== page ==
Early rising is common for babies and toddlers. Being out of routine, developmental milestones, leaps, teething, illness, environment, and routine can all contribute to early morning waking and, too often, this may become a long withstanding habit. Whilst 6:00am is considered a reasonable time for a child to wake for the day, early rising specifically refers to habitual waking prior to 6:00am. Because children transition into a lighter stage of sleep from 4:00am, they are more susceptible to early rising at this time due to pain, discomfort, hunger, illness, or a change in their environment such as light, noise, or temperature.
Opt for an earlier bedtime ‒ Contrary to logic, a later bedtime does not equal a later wake-up time, in fact, quite the opposite. If your child is going to bed late, being overtired can actually cause them to keep waking earlier each day. Anywhere between 6:30pm and 7:30pm is ideal for most age groups.
White noise ‒ Birds, garbage trucks, traffic, and household noises (plumbing, creaky floorboards and siblings) can all cause your child to wake prematurely in the morning. White noise playing consistently overnight can encourage sounder and longer sleep.
Choose an appropriate nap time ‒ The timing and length of a daytime nap can have a significant impact on your child’s waking time in the morning. If your child consistently wakes early:
- Experiment with moving their first nap a little later (by 15 to 30 minutes). Do this for a minimum of three days and see if there is any change to the wake-up time. Adjust any subsequent naps out accordingly.
- If your child is two years and over, then ensure that they have at least four hours of awake time between waking from their day nap and bedtime to avoid them being under-tired (and, therefore, resisting bedtime for an hour or more). You may need to experiment with your child’s optimal awake window, as their capabilities will differ.
- Don’t let your child nap for too long during the day, as this can eat into their overnight sleep and cause them to rise early. Refer to the average sleep requirements by age here.
Darken the room ‒ Children often rise with the sun. A dark environment signals to the brain that it is time for sleep as it encourages the release of melatonin (sleep hormone). Try black-out blinds, foil, garbage bags, black contact, or cardboard on windows to keep their room dark in the early hours.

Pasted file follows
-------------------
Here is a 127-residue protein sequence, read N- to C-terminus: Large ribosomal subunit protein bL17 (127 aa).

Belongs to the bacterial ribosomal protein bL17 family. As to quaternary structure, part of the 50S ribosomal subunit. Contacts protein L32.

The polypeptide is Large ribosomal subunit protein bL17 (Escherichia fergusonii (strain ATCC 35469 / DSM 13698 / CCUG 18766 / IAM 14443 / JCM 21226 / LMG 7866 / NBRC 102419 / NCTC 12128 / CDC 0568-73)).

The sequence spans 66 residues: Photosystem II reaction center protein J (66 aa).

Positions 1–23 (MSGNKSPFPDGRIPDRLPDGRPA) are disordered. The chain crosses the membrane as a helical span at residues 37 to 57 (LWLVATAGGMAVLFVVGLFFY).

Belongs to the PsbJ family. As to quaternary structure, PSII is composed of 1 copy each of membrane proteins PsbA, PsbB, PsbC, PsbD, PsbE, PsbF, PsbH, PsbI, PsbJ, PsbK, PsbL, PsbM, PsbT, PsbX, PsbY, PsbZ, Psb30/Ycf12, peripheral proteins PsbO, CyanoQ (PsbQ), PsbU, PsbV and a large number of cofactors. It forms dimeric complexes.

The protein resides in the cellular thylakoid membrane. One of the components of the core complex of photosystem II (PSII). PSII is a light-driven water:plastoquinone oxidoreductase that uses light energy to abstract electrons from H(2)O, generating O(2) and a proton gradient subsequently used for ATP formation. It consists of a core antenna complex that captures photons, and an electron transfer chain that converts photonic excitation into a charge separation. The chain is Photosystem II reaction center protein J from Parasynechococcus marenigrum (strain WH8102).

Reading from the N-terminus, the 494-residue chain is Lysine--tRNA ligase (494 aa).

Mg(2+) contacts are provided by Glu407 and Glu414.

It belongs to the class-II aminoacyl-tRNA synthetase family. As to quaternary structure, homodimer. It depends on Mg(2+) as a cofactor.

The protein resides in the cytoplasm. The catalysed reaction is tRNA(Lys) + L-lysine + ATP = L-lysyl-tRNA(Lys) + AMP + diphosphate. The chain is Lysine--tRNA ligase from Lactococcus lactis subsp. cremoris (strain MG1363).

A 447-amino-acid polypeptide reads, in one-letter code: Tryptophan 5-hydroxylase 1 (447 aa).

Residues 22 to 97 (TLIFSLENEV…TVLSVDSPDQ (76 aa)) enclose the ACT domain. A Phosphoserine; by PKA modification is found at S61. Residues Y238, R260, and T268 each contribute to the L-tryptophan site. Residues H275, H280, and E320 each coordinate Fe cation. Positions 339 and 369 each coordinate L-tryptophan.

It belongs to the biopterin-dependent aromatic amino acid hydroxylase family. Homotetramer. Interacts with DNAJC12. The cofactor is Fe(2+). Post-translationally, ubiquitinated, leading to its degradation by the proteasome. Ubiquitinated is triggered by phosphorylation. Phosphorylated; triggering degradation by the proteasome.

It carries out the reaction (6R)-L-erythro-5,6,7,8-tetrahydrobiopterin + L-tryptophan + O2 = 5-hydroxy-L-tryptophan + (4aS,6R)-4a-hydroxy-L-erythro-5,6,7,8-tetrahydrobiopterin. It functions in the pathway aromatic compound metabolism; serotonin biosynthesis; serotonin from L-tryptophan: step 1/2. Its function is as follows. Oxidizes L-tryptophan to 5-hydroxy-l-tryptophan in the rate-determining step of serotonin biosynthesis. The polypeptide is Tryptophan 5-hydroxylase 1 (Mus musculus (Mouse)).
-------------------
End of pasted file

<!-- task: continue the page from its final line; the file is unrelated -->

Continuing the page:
Be sensitive to your child’s current developmental stage ‒ It is common for early rising can start during leaps, or when your child is teething. Allow them plenty of time and space to practice their new-found skills during their waking hours. Quality one-on-one time, encouraging laughter through play (i.e. roughhousing and role play) and appropriate wind-down time with consistent positive sleep associations before sleep times can also help.
Rule out hunger ‒ Many children wake hungry in the early hours, especially if their last meal or milk feed took place before bed the night prior. If your child is six months and older, then ensure they are consuming three solid meals per day, plus scheduled milk feeds and water. Babies under nine/ten months may still benefit from an additional milk feed overnight, or you can experiment with a dream feed for babies six months and under.
Turn up the heat ‒ Between 4:00am and 5:00am is the coldest time of the day, therefore there’s little surprise that many children wake at this time. A safe oil or bar heater or added blankets will prevent your child waking in the early hours due to coldness. An environment between 19 and 22°C (66 to 72°F) is ideal, plus appropriate bedding and clothing.
Use a Gro-clock or Ooly ‒ If your child is sleeping in a toddler bed and at least two years old, a Gro-clock or Ooly can be a great investment-however, they must be old enough to understand the concept of staying in bed until the sun comes up.
Treat early morning waking (prior to 6:00am) as a night waking ‒If you continue to get your child out of bed at 5:00am (either to watch TV, play, or come into your bed for snuggles), they will continue to wake at this time to start the day and may start waking more often overnight expecting the same outcome. Be persistent in resettling, and keep them in their room. If you wish to cuddle in your bed upon waking at 6:00am, then be sure to establish a clear differentiation between night and day – e.g. open the blinds and say ‘‘good morning darling’’.
Reset their body clock ‒ Fresh air and plenty of natural, unfiltered sunlight during the day helps to keep your child’s internal body clock ticking. If your child has habitually been waking at the same time each morning (i.e. a week or so), go into their room an hour before their usual waking time (e.g.4:00am for 5:00am risers). Rouse your child gently, without waking him/her completely. Once they begin to stir, soothe your baby back to sleep using a shush-pat, pacifier, reassuring words such as ‘‘sleep time now sweetie’’ or a gentle rock from side to side whilst they remain in their crib/bassinet. You may also experiment with introducing a dream feed temporarily, one hour before their usual waking time. You will have to be consistent with this technique for three to seven days to gauge effectiveness. As this is a behavioral method, long-term improvement to sleep patterns cannot be guaranteed.